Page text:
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I've been walking for years now and find that although I've tried just about every exercise out there, walking remains my favorite -- although it was one I came to slowly.
At 21, I was overweight and reluctant to look at myself in the mirror and blame my eating habits. In those days, only taste mattered. I loved to eat waffles with syrup, sugary cereals, pancakes, fried chicken, you name it. I remember the days when I would sit and eat two waffles loaded with syrup and then go back for seconds. Sometimes I ate two plates full of spagetti. Eventually, my eating took its toll and at my 28th birthday party, a guest asked me if I was 35. She apologized later but that statement really opened my eyes.
I started walking the very next day. At first I walked just in the neighborhood streets for 30 minutes and it made me very tired. Every two weeks, I increased the distance -- two streets, then three, then four and it went on. Pretty soon I graduated to the main street. I walked the length of the long street marking my territories by the stop signs and traffic signals. After a year I was walking neighborhoods by the grid style. I made my way between major streets by the mile and graduated to three to four miles. While I kept a mellow pace, I didn't press myself to walk any faster than I could and enjoyed the walks very much.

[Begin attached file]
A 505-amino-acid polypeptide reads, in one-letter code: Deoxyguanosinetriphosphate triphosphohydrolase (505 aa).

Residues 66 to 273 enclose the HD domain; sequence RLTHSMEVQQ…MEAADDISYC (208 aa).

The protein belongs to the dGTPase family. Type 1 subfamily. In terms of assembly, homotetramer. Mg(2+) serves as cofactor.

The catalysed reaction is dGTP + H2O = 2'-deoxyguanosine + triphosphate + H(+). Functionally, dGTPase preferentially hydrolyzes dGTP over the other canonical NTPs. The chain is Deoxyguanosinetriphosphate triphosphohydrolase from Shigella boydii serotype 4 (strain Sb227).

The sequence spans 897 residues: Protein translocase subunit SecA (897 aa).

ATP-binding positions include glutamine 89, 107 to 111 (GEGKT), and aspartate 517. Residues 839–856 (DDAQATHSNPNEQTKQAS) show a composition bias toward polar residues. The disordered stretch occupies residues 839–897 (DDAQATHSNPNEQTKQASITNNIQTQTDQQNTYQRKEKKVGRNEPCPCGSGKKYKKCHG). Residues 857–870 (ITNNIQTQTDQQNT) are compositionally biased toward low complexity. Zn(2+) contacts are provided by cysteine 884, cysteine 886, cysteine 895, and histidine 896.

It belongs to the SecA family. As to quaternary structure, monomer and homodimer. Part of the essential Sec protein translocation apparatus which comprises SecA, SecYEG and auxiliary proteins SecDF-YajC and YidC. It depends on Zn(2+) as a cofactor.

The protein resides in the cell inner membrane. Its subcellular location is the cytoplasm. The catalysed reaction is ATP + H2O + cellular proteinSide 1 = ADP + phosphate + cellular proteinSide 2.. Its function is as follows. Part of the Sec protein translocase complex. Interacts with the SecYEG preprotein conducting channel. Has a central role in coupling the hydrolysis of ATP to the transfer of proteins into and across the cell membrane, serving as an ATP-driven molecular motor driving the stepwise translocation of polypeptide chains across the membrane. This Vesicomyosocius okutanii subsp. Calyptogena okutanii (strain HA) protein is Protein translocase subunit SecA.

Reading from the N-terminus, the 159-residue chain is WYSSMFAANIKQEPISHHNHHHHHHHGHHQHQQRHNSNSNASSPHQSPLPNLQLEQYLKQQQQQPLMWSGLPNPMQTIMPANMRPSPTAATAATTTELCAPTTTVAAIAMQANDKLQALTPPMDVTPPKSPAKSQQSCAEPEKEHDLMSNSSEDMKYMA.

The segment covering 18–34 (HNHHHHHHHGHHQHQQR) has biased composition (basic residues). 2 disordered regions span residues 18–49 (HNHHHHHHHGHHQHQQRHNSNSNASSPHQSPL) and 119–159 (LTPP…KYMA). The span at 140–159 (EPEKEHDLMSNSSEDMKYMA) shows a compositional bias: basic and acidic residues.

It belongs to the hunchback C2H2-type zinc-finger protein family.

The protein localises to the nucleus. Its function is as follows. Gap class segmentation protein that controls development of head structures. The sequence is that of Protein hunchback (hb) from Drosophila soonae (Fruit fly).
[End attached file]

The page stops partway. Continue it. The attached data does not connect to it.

Then another eye-opening moment occurred. A friend told me no matter how much I walked, I wouldn't be able to reach my goal weight. She told me I needed to stop increasing the distance and start increasing the speed. I resisted her suggestion and went on as I did before.
Eventually, however, I realized I needed to kick up my workout if I wanted to fight diabetes and heart disease, and after some time joined a gym and started taking aerobics. The gym's trainer told me that I need to determine which type of exercise worked for me. According to her, each person has his or her preference for different kinds of exercise depending on how their body and mind react to that particular exercise.